Ristar is a cute and colourful scrolling 2D platform game developed and published by Sega in 1995. It first came out for the Megadrive/Genesis and was later ported to the Game Gear, but it was only ever initially released on Sega console hardware.
Ristar, as a character, is defined by his grabbing arms. He can shoot his hands out to grab enemies and headbutt them to take them out. He can grab and climb ladders and overhead bars, and he can also grab and swing from pole to pole, grab floating seeds (and even swing side to side and jump from them), pull himself up or down down a level, spin on levers (used to propel him into the air), prise open chests (which contain goodies), knock down vertical poles to make bridges, and more, so he’s quite a versatile character as far as movement goes. He can also jump, but only slightly.
Health-wise, Ristar begins the game with four stars and will lose one whenever he makes contact with a hostile character, or touches dangerous obstacles. He can replenish them by finding stars inside chests, and he loses a life if his on-screen stars reduce down to zero. Ristar starts off with five lives and can increase them by collecting gems from chests or by completing levels quickly.
The basic aim of the game is to survive and to make it to the end of a level, and to eventually make it to the end of the game. Occasionally there will be a boss battle, where you have to figure out how to use Ristar‘s grabbing powers to beat them and continue on. One interesting mechanic is that you can gain a height bonus when jumping out of the end screen on most a levels. This usually involves hanging on to a spinning ‘star handle’ and letting go at the right time. It’s similar in some ways to Mario jumping at the flag poles in Super Mario Bros., so it isn’t what I would call ‘original’, but is at least another layer of challenge to the game.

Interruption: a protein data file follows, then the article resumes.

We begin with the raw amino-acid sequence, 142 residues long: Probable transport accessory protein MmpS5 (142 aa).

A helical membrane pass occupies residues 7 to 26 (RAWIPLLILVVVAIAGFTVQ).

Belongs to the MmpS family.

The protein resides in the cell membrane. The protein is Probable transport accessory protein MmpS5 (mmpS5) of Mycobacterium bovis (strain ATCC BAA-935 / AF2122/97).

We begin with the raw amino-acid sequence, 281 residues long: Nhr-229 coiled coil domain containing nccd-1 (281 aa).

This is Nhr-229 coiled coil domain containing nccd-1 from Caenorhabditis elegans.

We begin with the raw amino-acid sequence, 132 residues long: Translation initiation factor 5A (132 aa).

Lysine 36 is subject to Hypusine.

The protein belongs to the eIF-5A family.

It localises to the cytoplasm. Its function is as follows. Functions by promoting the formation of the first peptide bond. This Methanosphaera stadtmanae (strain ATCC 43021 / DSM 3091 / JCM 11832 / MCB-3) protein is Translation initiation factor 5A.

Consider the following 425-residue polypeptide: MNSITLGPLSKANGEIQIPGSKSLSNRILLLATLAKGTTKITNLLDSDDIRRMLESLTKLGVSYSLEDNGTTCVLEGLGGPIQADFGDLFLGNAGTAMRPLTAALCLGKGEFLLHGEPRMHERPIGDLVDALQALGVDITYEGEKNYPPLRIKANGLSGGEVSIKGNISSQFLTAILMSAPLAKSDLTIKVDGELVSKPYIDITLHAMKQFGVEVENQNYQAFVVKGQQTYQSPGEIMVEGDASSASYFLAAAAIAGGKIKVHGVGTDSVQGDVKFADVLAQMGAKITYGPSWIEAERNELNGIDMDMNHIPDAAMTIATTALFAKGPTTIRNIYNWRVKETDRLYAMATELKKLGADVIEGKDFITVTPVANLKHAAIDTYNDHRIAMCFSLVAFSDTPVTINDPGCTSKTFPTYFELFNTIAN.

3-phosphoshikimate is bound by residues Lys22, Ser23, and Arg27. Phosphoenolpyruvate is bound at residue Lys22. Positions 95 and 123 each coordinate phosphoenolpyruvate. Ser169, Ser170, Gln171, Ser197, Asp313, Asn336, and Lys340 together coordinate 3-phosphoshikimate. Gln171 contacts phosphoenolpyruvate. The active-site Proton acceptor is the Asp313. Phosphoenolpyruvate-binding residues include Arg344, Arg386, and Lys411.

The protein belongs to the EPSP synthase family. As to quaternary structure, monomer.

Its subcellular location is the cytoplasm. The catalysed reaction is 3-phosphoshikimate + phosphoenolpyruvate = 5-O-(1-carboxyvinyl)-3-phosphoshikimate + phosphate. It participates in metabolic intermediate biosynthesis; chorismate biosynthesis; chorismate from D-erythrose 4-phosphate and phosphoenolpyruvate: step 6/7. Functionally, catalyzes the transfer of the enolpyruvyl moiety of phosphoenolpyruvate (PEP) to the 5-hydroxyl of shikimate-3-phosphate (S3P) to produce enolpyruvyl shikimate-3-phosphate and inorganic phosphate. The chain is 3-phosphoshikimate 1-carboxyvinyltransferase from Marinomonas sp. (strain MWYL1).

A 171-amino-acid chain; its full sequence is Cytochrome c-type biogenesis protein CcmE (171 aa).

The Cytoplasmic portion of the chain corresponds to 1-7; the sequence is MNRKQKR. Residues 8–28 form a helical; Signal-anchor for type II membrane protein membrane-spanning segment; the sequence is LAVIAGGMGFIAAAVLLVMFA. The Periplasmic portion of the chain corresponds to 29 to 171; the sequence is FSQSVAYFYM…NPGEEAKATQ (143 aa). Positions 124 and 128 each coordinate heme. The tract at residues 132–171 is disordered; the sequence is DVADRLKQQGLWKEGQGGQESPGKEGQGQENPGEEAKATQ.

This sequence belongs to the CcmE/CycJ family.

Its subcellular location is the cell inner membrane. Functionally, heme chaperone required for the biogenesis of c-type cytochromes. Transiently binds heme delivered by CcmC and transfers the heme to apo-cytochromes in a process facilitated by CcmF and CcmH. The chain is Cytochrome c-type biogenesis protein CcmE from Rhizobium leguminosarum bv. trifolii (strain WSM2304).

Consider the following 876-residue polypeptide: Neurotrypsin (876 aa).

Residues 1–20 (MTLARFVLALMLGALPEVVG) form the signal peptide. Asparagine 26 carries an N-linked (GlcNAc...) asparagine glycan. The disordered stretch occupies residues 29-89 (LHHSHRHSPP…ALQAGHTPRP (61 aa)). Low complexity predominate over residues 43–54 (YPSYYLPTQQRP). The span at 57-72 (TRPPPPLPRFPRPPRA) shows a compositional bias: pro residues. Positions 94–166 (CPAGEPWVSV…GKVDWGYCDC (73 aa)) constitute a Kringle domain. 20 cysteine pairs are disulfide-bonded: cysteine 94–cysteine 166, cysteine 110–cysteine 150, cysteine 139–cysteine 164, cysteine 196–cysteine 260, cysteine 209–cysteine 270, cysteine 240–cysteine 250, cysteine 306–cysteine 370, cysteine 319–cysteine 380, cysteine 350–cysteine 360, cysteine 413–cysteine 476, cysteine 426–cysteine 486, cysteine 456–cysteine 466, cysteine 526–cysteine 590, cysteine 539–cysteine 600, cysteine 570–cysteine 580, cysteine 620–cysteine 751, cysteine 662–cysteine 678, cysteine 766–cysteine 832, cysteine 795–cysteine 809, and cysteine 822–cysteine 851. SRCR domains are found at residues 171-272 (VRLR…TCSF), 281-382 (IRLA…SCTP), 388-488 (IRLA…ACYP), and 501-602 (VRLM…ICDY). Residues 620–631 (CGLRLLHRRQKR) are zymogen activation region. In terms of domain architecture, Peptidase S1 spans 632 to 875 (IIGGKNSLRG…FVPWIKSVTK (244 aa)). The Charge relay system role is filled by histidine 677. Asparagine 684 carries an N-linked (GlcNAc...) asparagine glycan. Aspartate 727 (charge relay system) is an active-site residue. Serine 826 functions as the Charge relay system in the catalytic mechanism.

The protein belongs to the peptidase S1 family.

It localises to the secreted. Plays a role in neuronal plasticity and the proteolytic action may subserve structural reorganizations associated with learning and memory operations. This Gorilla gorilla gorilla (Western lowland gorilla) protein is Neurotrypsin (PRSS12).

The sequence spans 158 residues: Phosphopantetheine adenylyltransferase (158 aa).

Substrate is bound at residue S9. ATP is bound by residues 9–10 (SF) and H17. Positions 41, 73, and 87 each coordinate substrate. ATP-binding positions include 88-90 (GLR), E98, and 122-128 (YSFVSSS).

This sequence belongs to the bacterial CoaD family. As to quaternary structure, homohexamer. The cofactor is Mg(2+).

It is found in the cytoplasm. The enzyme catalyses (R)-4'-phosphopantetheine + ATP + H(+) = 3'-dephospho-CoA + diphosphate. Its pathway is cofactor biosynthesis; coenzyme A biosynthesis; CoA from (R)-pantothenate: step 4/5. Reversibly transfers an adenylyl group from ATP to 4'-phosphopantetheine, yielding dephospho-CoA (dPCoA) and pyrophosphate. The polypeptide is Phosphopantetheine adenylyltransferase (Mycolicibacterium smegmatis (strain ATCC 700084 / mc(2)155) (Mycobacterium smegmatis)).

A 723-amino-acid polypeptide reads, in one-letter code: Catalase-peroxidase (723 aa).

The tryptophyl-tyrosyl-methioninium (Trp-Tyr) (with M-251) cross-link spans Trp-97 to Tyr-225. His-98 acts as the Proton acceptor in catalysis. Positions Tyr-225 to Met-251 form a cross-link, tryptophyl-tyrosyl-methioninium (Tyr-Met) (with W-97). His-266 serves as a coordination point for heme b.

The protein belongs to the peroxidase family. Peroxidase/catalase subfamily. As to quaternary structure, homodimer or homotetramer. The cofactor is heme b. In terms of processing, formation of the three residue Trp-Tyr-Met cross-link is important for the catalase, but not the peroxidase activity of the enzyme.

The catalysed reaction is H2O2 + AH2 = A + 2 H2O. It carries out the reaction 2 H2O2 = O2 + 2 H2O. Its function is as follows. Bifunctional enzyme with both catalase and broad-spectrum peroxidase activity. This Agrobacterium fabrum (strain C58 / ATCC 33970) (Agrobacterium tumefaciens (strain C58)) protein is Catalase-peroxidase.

Each level also has a hidden star handle that propels Ristar to a special “time attack” bonus round. The idea in these is to collect all the treasure chests before the time runs out. There’s also a hidden ‘boss rush’ mode where you have to fight all the bosses in order, with only five lives. Use the passwords “DOFEEL” and “MUSEUM” respectively to see them.
Ristar does have some differences between the Japanese and English language versions. In particular, the boss of the ice-themed world being an ice robot instead of a cat robot, and the game’s story being slightly different. Also: Ristar‘s animation has been changed slightly and also some non-interactive cut scenes have been added to the Western version to help with the story’s continuity.
While Ristar doesn’t have the detail and depth of something like Super Mario World it is an enjoyable game to play has and stood the test of time well. Getting used to Ristar‘s grab-based movement can be a little frustrating at first, but eventually it becomes second nature. The colourful graphics, smooth scrolling and jolly music make this a game that is going to appeal to a wide variety of age groups, from children to adults.
Ristar is currently (at the time of writing) officially available to buy on Steam for a mere 79p, or as part of the Sega Megadrive/Genesis Classics pack. It’s the emulated original, but that’s fine as it’s done very well. It’s also available for the Nintendo Switch and mobile phone platforms. If you’ve never played it before I highly recommend it.
More: Ristar on Wikipedia
Steam: Ristar on Steam
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